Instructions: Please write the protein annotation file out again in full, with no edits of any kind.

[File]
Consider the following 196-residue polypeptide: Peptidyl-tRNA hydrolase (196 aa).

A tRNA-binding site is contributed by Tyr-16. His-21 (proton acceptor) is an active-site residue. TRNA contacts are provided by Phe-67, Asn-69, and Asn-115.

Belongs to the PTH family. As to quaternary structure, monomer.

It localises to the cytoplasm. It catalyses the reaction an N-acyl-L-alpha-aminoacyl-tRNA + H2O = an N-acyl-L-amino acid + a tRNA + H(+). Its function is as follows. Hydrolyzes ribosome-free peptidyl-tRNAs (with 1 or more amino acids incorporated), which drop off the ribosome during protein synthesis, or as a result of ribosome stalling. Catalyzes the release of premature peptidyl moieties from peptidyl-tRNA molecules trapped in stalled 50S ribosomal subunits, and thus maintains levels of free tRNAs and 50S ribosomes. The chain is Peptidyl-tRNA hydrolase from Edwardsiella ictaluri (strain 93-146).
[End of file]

Consider the following 196-residue polypeptide: Peptidyl-tRNA hydrolase (196 aa).

A tRNA-binding site is contributed by Tyr-16. His-21 (proton acceptor) is an active-site residue. TRNA contacts are provided by Phe-67, Asn-69, and Asn-115.

Belongs to the PTH family. As to quaternary structure, monomer.

It localises to the cytoplasm. It catalyses the reaction an N-acyl-L-alpha-aminoacyl-tRNA + H2O = an N-acyl-L-amino acid + a tRNA + H(+). Its function is as follows. Hydrolyzes ribosome-free peptidyl-tRNAs (with 1 or more amino acids incorporated), which drop off the ribosome during protein synthesis, or as a result of ribosome stalling. Catalyzes the release of premature peptidyl moieties from peptidyl-tRNA molecules trapped in stalled 50S ribosomal subunits, and thus maintains levels of free tRNAs and 50S ribosomes. The chain is Peptidyl-tRNA hydrolase from Edwardsiella ictaluri (strain 93-146).